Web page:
Business Continuity Management

Business Continuity Management

Nijaz Bajgoric (University of Sarajevo, Bosnia)
DOI: 10.4018/978-1-60566-160-5.ch013
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After explaining several continuous computing technologies in previous chapters, the book focuses on business continuity management in Chapter XIII. Ensuring higher levels of data and applications availability and hence improving the business continuity is not one-time job. Contrary, it represents a process that has to be managed in an efficient and effective way. It encompasses numerous activities that have to be planned and managed. This chapter introduces the main concepts, standards and approaches of business continuity management.
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Introduction To Business Continuity Management (Bcm)

Business continuity management (BCM) involves several measures (activities) that have to be planned in order to achieve higher levels of the system/application availability ratios. The section introduces the main BC concept and standards.

Over the past decade, information has become an organizational resource that has to be managed in an efficient and effective way just like any other resource. In practice, however, many organizations still keep information management activities within computer centres even though information has become a corporate asset. Organizational management cannot be effective if it does not integrate organization-wide information management as well. This is in particular important for contemporary businesses, which require continuous computing platform as a main prerequisite for business continuance. Therefore, modern business needs an efficient integration of business continuity management into organizational management, the process which is done by integrating of continuous computing technologies into enterprise information system.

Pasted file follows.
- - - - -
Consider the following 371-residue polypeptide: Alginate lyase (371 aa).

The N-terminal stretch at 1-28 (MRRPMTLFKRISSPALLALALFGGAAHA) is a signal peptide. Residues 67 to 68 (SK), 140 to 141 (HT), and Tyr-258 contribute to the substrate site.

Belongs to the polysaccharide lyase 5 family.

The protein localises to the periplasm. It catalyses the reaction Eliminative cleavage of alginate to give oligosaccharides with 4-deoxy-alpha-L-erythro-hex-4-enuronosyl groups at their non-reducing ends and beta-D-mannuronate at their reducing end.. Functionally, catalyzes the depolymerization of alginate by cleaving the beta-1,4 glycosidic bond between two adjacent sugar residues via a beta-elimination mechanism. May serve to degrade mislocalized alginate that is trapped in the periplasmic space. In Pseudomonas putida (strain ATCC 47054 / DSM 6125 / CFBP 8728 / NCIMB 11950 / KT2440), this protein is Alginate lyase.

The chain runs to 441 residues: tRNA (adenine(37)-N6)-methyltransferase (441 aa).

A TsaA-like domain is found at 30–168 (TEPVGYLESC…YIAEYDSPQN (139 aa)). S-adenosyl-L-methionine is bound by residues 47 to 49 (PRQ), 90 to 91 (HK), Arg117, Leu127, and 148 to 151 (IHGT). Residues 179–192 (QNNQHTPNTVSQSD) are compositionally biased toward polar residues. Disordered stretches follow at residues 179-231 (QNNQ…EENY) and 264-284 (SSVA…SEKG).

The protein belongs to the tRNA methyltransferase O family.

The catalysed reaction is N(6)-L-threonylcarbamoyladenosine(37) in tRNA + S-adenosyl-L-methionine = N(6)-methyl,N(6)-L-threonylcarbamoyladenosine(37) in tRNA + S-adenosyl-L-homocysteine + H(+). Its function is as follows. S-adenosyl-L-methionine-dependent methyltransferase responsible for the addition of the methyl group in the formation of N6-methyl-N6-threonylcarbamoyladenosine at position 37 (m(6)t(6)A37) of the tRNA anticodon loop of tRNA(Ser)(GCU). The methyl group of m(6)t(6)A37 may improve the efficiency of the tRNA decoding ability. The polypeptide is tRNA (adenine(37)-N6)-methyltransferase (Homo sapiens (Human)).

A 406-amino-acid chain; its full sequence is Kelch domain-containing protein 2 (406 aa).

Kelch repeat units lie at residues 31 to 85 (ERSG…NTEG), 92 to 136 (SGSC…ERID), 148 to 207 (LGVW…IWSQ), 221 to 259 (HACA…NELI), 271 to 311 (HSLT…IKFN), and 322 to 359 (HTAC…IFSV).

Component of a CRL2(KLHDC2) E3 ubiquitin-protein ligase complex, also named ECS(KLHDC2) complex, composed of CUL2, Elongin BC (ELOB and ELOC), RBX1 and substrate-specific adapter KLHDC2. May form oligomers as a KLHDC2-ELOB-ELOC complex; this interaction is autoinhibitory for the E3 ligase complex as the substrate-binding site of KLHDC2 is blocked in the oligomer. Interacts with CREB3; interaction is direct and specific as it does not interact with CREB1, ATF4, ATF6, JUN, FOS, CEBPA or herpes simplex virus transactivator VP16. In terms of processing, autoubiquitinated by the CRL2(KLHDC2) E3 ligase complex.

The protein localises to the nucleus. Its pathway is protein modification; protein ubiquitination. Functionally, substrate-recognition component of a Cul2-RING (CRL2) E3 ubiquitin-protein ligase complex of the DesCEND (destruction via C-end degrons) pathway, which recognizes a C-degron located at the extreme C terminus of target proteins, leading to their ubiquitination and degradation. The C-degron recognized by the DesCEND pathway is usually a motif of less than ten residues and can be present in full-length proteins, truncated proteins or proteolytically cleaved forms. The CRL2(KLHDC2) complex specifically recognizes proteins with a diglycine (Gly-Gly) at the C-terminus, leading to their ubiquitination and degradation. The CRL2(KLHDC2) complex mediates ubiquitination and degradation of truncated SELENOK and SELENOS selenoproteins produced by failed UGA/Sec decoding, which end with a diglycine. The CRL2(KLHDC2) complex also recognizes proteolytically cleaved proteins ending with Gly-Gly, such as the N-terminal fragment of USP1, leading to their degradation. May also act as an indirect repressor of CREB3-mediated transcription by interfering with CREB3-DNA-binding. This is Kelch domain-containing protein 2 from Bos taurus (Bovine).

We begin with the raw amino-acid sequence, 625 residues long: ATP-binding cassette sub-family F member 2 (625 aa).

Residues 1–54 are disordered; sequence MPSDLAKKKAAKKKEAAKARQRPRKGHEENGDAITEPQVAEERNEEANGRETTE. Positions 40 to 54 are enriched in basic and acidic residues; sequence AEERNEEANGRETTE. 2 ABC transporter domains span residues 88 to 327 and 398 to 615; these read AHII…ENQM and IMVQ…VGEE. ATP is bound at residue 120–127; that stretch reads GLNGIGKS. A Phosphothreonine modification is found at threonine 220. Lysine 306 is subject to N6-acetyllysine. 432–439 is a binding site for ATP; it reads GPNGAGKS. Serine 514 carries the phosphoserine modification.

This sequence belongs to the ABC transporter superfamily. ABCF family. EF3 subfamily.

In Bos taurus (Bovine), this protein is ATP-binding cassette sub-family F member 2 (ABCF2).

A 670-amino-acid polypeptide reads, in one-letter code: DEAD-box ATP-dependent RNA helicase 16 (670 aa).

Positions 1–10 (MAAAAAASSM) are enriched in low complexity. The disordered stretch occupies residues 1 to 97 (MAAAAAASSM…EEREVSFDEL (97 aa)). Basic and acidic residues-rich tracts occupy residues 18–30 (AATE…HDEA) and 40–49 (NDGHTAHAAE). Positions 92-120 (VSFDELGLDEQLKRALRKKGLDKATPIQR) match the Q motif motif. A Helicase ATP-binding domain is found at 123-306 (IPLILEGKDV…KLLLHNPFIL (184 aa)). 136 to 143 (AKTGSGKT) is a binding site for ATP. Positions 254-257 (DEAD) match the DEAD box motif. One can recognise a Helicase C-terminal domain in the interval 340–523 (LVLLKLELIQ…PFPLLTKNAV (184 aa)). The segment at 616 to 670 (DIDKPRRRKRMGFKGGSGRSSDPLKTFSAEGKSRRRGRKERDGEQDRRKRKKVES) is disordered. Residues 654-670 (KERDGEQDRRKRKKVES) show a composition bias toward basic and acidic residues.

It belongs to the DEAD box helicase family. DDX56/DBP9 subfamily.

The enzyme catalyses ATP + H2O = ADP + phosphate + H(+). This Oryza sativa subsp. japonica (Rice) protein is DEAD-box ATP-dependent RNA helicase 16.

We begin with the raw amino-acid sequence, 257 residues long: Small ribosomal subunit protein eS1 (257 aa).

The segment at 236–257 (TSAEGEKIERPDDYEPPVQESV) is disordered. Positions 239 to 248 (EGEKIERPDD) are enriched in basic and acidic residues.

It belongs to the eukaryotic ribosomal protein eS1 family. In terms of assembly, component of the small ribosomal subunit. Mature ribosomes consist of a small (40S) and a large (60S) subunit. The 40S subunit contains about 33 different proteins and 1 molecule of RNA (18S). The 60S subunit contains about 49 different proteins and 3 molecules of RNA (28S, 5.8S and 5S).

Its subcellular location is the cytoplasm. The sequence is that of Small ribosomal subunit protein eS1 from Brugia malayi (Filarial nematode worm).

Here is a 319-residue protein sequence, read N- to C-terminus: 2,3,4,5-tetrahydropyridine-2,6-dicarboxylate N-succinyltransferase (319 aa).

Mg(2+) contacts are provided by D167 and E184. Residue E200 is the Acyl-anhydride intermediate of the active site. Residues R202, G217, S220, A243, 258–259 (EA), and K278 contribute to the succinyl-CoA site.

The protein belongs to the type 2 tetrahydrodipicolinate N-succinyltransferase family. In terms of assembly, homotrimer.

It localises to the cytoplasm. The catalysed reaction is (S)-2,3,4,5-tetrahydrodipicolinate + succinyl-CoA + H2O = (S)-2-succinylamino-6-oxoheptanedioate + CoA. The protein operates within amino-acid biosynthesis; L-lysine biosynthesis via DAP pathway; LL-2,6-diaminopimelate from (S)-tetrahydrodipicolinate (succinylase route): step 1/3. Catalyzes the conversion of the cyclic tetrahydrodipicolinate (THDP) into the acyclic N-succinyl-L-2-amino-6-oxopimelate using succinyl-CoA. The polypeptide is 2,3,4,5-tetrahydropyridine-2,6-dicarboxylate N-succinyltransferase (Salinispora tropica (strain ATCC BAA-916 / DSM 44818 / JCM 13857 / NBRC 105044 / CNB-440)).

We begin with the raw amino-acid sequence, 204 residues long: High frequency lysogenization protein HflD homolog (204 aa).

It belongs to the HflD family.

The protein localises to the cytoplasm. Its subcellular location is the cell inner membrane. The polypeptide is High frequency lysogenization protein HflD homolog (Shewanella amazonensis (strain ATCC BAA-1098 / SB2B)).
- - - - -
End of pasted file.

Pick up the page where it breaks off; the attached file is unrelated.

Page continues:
In today’s information age, information management comprises numerous activities with data processing/data management being the core component. In addition to data management, information management includes the following components as well: system management, network management, security management, and so forth. Recently, with advances in Internet technologies and e-business, the need for achieving “a near 100%” level of business computing availability was brought up yet again. Consequently, the term of “business continuity management” was coined up and became a significant part of organizational information management.

Business Continuity Management as a separate discipline emerged 10 years ago. Since then (mid of ’90s), this discipline emphasizes the role of BC Management and BC planning in modern business, with the main goal being “Keeping Business in Business”.

Business continuity has been treated as both IT and managerial issue in the last ten years particularly after the e-business boom and the “9/11” event.

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